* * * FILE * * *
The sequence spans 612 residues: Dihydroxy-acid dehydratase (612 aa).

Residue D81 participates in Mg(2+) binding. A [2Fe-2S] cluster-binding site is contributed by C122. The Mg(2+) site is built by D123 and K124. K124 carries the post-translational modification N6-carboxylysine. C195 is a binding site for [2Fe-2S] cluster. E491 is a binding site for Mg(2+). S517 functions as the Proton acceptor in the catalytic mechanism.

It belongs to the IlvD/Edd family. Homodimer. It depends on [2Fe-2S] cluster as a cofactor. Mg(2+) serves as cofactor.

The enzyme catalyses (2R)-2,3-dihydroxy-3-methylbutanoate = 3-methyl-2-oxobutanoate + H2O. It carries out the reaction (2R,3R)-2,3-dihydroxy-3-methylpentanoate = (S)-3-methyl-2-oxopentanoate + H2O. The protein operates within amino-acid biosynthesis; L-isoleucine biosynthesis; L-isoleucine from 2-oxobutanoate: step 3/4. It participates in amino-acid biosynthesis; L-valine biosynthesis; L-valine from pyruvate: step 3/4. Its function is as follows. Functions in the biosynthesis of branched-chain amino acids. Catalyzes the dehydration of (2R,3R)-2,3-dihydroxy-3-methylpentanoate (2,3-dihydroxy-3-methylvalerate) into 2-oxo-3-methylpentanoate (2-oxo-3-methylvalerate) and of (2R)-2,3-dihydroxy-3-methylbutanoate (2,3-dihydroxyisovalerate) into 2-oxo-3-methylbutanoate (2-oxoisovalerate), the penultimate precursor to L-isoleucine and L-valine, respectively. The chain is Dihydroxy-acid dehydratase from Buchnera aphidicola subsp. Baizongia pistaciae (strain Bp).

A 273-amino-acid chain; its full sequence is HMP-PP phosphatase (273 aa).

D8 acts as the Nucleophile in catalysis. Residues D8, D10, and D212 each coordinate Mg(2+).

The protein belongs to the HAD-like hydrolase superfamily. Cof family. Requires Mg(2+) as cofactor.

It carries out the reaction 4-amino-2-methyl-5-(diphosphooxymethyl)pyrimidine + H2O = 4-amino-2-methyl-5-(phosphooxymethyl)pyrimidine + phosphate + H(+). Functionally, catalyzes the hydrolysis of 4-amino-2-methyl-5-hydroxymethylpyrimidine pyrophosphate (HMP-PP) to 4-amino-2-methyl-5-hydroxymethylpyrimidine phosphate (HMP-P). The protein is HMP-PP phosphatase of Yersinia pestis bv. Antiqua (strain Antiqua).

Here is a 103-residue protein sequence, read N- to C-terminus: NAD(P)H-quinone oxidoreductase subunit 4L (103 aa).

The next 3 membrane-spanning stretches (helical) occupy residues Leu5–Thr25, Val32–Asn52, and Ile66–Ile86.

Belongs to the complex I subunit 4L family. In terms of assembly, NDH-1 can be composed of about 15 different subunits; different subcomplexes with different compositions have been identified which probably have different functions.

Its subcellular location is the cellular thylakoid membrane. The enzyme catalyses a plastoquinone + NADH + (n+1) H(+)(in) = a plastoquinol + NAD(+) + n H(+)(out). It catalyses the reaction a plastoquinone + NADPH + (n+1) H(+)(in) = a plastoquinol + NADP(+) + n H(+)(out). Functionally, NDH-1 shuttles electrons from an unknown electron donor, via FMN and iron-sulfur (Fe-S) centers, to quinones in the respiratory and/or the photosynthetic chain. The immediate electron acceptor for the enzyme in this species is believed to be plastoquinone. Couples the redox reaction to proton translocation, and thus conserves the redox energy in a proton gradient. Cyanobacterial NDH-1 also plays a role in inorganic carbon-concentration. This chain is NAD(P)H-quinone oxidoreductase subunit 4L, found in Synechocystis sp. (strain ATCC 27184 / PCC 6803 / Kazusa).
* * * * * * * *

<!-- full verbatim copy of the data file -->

The sequence spans 612 residues: Dihydroxy-acid dehydratase (612 aa).

Residue D81 participates in Mg(2+) binding. A [2Fe-2S] cluster-binding site is contributed by C122. The Mg(2+) site is built by D123 and K124. K124 carries the post-translational modification N6-carboxylysine. C195 is a binding site for [2Fe-2S] cluster. E491 is a binding site for Mg(2+). S517 functions as the Proton acceptor in the catalytic mechanism.

It belongs to the IlvD/Edd family. Homodimer. It depends on [2Fe-2S] cluster as a cofactor. Mg(2+) serves as cofactor.

The enzyme catalyses (2R)-2,3-dihydroxy-3-methylbutanoate = 3-methyl-2-oxobutanoate + H2O. It carries out the reaction (2R,3R)-2,3-dihydroxy-3-methylpentanoate = (S)-3-methyl-2-oxopentanoate + H2O. The protein operates within amino-acid biosynthesis; L-isoleucine biosynthesis; L-isoleucine from 2-oxobutanoate: step 3/4. It participates in amino-acid biosynthesis; L-valine biosynthesis; L-valine from pyruvate: step 3/4. Its function is as follows. Functions in the biosynthesis of branched-chain amino acids. Catalyzes the dehydration of (2R,3R)-2,3-dihydroxy-3-methylpentanoate (2,3-dihydroxy-3-methylvalerate) into 2-oxo-3-methylpentanoate (2-oxo-3-methylvalerate) and of (2R)-2,3-dihydroxy-3-methylbutanoate (2,3-dihydroxyisovalerate) into 2-oxo-3-methylbutanoate (2-oxoisovalerate), the penultimate precursor to L-isoleucine and L-valine, respectively. The chain is Dihydroxy-acid dehydratase from Buchnera aphidicola subsp. Baizongia pistaciae (strain Bp).

A 273-amino-acid chain; its full sequence is HMP-PP phosphatase (273 aa).

D8 acts as the Nucleophile in catalysis. Residues D8, D10, and D212 each coordinate Mg(2+).

The protein belongs to the HAD-like hydrolase superfamily. Cof family. Requires Mg(2+) as cofactor.

It carries out the reaction 4-amino-2-methyl-5-(diphosphooxymethyl)pyrimidine + H2O = 4-amino-2-methyl-5-(phosphooxymethyl)pyrimidine + phosphate + H(+). Functionally, catalyzes the hydrolysis of 4-amino-2-methyl-5-hydroxymethylpyrimidine pyrophosphate (HMP-PP) to 4-amino-2-methyl-5-hydroxymethylpyrimidine phosphate (HMP-P). The protein is HMP-PP phosphatase of Yersinia pestis bv. Antiqua (strain Antiqua).

Here is a 103-residue protein sequence, read N- to C-terminus: NAD(P)H-quinone oxidoreductase subunit 4L (103 aa).

The next 3 membrane-spanning stretches (helical) occupy residues Leu5–Thr25, Val32–Asn52, and Ile66–Ile86.

Belongs to the complex I subunit 4L family. In terms of assembly, NDH-1 can be composed of about 15 different subunits; different subcomplexes with different compositions have been identified which probably have different functions.

Its subcellular location is the cellular thylakoid membrane. The enzyme catalyses a plastoquinone + NADH + (n+1) H(+)(in) = a plastoquinol + NAD(+) + n H(+)(out). It catalyses the reaction a plastoquinone + NADPH + (n+1) H(+)(in) = a plastoquinol + NADP(+) + n H(+)(out). Functionally, NDH-1 shuttles electrons from an unknown electron donor, via FMN and iron-sulfur (Fe-S) centers, to quinones in the respiratory and/or the photosynthetic chain. The immediate electron acceptor for the enzyme in this species is believed to be plastoquinone. Couples the redox reaction to proton translocation, and thus conserves the redox energy in a proton gradient. Cyanobacterial NDH-1 also plays a role in inorganic carbon-concentration. This chain is NAD(P)H-quinone oxidoreductase subunit 4L, found in Synechocystis sp. (strain ATCC 27184 / PCC 6803 / Kazusa).